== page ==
Kinglets

Ruby-crowned kinglet

Order: Passeriformes   Family: Regulidae

The kinglets are a small family of birds which resemble the titmice. They are very small insectivorous birds in the genus Regulus. The adults have coloured crowns, giving rise to their name.

Old World flycatchers

Order: Passeriformes   Family: Muscicapidae

The Old World flycatchers are a large family of small passerine birds. These are mainly small arboreal insectivores, many of which, as the name implies, take their prey on the wing.

Thrushes

Eastern bluebird
American robin

Order: Passeriformes   Family: Turdidae

The thrushes are a group of passerine birds that occur mainly in the Old World. They are plump, soft plumaged, small to medium-sized insectivores or sometimes omnivores, often feeding on the ground. Many have attractive songs.

Mockingbirds and thrashers

Northern mockingbird

Order: Passeriformes   Family: Mimidae

The mimids are a family of passerine birds that includes thrashers, mockingbirds, tremblers, and the New World catbirds. These birds are notable for their vocalization, especially their remarkable ability to mimic a wide variety of birds and other sounds heard outdoors. The species tend towards dull greys and browns in their appearance.

Starlings

Order: Passeriformes   Family: Sturnidae

Starlings are small to medium-sized passerine birds. Their flight is strong and direct and they are very gregarious. Their preferred habitat is fairly open country. They eat insects and fruit. Plumage is typically dark with a metallic sheen.

Waxwings

Cedar waxwing

Order: Passeriformes   Family: Bombycillidae

The waxwings are a group of birds with soft silky plumage and unique red tips to some of the wing feathers. In the Bohemian and cedar waxwings, these tips look like sealing wax and give the group its name. These are arboreal birds of northern forests.

Silky-flycatchers

Order: Passeriformes   Family: Ptiliogonatidae

The silky-flycatchers are a small family of passerine birds which occur mainly in Central America. They are related to waxwings and most species have small crests.

Old World sparrows

Order: Passeriformes   Family: Passeridae

Old World sparrows are small passerine birds. In general, sparrows tend to be small plump brownish or greyish birds with short tails and short powerful beaks. Sparrows are seed-eaters, but they also consume small insects.

Wagtails and pipits

Order: Passeriformes   Family: Motacillidae

Motacillidae is a family of small passerine birds with medium to long tails. They include the wagtails, longclaws, and pipits. They are slender, ground feeding insectivores of open country.

Finches

Purple finch
Red crossbill
American goldfinch

Order: Passeriformes   Family: Fringillidae

Finches are small to moderately large seed-eating passerine birds with a strong beak, usually conical and in some species very large. All have 12 tail feathers and nine primaries flight feathers. Finches have a bouncing flight, alternating bouts of flapping with gliding on closed wings, and most sing well.

Longspurs and snow buntings

Order: Passeriformes   Family: Calcariidae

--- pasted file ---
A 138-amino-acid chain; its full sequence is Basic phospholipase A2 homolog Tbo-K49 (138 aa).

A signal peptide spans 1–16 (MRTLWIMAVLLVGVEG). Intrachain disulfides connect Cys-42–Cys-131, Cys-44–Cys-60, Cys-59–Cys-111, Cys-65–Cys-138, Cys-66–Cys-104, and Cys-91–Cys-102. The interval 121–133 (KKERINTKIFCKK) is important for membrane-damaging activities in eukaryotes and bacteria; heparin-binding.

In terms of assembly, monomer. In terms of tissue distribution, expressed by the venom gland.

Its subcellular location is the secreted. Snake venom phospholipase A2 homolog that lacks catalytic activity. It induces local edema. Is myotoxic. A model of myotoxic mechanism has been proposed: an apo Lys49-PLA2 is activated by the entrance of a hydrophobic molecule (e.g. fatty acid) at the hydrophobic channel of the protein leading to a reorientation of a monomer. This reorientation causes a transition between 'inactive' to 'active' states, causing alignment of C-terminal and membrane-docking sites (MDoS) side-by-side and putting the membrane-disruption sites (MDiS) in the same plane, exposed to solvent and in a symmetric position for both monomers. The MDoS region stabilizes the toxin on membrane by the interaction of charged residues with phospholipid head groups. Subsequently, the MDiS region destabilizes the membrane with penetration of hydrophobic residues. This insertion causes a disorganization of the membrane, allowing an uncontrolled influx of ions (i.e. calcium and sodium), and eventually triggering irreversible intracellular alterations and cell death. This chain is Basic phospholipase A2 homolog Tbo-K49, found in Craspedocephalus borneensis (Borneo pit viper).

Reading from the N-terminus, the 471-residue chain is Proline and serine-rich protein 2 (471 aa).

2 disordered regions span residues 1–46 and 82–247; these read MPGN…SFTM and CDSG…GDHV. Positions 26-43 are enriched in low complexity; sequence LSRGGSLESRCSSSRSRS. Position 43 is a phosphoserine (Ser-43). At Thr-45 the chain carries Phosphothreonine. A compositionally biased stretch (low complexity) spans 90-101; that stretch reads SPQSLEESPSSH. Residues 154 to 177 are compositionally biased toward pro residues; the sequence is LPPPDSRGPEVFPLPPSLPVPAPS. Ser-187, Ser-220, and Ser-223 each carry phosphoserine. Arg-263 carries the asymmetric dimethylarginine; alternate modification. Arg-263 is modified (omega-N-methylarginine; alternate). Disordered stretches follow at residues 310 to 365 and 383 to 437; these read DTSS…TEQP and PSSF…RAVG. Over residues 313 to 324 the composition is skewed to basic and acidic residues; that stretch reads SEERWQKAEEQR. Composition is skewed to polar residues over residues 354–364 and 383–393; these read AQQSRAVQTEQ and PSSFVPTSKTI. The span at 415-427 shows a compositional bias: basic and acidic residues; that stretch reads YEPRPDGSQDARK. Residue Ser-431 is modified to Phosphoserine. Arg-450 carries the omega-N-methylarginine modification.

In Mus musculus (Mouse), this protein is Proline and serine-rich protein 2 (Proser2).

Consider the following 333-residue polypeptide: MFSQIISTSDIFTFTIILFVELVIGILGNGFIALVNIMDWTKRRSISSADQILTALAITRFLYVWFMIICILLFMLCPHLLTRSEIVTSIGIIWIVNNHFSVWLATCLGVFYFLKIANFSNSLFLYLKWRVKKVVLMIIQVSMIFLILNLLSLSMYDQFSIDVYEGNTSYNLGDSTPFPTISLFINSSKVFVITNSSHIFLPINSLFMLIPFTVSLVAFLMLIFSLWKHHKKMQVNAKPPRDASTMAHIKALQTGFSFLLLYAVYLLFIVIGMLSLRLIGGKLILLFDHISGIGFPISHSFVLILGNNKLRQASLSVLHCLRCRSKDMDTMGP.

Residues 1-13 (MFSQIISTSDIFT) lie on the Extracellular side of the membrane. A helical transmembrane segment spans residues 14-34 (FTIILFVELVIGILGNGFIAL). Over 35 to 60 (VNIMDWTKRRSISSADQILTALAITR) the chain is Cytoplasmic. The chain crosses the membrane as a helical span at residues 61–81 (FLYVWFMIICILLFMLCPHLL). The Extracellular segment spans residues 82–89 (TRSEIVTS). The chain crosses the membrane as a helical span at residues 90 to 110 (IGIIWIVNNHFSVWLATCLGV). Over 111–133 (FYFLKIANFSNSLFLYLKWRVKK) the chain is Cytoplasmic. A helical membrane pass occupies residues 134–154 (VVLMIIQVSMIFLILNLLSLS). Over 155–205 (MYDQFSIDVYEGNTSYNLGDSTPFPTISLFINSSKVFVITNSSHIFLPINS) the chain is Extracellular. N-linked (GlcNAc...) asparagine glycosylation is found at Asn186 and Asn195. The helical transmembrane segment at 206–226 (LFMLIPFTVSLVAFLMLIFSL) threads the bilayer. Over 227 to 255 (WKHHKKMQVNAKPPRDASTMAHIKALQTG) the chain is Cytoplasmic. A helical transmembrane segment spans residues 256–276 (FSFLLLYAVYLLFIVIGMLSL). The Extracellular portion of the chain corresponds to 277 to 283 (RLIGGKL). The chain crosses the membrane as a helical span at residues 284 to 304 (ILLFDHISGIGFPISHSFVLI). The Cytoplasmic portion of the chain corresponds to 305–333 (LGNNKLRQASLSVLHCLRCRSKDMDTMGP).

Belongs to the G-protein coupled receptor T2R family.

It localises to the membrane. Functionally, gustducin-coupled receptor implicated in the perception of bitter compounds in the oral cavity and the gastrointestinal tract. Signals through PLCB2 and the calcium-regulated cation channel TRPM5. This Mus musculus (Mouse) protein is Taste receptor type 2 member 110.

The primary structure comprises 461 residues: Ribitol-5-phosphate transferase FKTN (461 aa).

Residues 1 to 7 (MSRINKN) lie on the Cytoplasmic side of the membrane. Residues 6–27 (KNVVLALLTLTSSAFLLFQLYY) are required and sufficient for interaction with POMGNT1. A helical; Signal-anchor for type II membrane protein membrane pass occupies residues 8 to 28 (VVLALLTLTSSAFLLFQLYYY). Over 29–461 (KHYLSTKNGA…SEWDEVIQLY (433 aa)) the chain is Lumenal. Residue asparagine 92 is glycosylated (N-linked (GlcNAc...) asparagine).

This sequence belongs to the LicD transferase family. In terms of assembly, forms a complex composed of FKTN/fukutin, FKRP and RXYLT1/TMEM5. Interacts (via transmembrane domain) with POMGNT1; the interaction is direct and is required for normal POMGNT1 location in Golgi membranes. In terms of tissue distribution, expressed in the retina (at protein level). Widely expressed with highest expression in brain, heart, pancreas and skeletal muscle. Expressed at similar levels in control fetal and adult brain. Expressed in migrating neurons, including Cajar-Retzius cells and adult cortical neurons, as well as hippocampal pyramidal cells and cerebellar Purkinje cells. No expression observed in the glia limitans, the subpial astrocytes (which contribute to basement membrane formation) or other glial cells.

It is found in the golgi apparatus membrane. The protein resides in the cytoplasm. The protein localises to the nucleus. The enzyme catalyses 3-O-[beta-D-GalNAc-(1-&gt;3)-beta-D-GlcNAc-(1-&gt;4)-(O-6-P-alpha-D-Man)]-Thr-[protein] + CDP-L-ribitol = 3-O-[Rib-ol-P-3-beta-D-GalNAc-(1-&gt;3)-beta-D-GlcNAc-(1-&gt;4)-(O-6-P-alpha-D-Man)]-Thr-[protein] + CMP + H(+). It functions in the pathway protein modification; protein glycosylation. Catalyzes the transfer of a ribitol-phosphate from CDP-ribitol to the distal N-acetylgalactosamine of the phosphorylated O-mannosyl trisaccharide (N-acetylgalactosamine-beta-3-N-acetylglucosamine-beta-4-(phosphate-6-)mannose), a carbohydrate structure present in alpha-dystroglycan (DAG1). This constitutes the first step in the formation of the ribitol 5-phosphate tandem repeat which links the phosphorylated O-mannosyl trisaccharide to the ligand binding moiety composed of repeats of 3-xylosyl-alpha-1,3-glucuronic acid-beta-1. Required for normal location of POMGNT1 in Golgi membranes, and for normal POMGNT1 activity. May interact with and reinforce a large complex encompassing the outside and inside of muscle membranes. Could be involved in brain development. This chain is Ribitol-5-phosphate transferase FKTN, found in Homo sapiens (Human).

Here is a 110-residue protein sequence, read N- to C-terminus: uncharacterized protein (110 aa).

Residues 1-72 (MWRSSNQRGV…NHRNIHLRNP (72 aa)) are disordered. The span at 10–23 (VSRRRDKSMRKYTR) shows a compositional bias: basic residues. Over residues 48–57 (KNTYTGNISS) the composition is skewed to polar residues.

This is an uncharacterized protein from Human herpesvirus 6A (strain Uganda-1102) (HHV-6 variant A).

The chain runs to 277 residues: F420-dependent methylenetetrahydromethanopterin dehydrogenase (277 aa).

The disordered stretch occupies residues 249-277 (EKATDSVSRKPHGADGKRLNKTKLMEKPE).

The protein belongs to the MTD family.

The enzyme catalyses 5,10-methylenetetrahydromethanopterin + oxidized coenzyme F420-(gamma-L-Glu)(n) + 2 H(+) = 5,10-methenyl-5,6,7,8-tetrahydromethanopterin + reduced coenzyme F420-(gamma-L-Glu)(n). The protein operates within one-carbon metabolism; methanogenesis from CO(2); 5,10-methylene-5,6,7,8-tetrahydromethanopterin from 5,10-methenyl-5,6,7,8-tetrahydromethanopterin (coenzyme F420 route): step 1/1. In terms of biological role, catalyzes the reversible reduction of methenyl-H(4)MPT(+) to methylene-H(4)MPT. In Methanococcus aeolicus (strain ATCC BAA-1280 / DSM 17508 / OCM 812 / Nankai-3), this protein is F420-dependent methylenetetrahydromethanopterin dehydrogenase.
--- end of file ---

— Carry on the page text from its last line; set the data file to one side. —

The Calcariidae are a group of passerine birds that were traditionally grouped with the Emberizeridae (New World sparrows), but differ in a number of respects and are usually found in open grassy areas.

Wood-warblers

Blue-winged warbler
Northern parula
American redstart
Common yellowthroat
Yellow-breasted chat

Order: Passeriformes   Family: Parulidae

The wood-warblers are a group of small often colourful passerine birds restricted to the New World. Most are arboreal, but some are more terrestrial. Most members of this family are insectivores.

New World sparrows

Eastern towhee
American tree sparrow
Dark-eyed junco

Order: Passeriformes   Family: Emberizidae

Emberizidae is a large family of passerine birds which includes American sparrows, towhees, and juncos. They are seed-eating birds with distinctively shaped bills. In Europe, most species are called buntings. In North America, most of the species in this family are known as sparrows, but these birds are not closely related to the Old World sparrows which are in the family Passeridae. Many emberizid species have distinctive head patterns.

Cardinals and allies

Rose-breasted grosbeak

Order: Passeriformes   Family: Cardinalidae

Cardinals are a family of robust, seed-eating birds with strong bills. They are typically associated with open woodland. The sexes usually have distinct plumages.

Blackbirds, meadowlarks, cowbirds, grackles, and orioles

Red-winged blackbird
Common grackle

Order: Passeriformes   Family: Icteridae

The icterids are a group of small to medium-sized, often colourful passerine birds restricted to the New World and include the blackbirds, meadowlarks, cowbirds, grackles, and New World orioles. Most species have black as a predominant plumage colour, often enlivened by yellow, orange, or red.

References

  1. ^ "Checklist of the Birds of Ontario". Ontario Field Ornithologists. Retrieved 26 June 2017. 
  2. ^ Hughes, Janice M. (2001). The ROM Field Guide to Birds of Ontario. Toronto: Royal Ontario Museum. pp. 5–12. ISBN 978-0-7710-7650-3. 
  3. ^ http://www.americanornithology.org/content/checklist-north-and-middle-american-birds Check-List of North American Birds, 7th Edition, 57th Supplement retrieved 25 July 2016

See also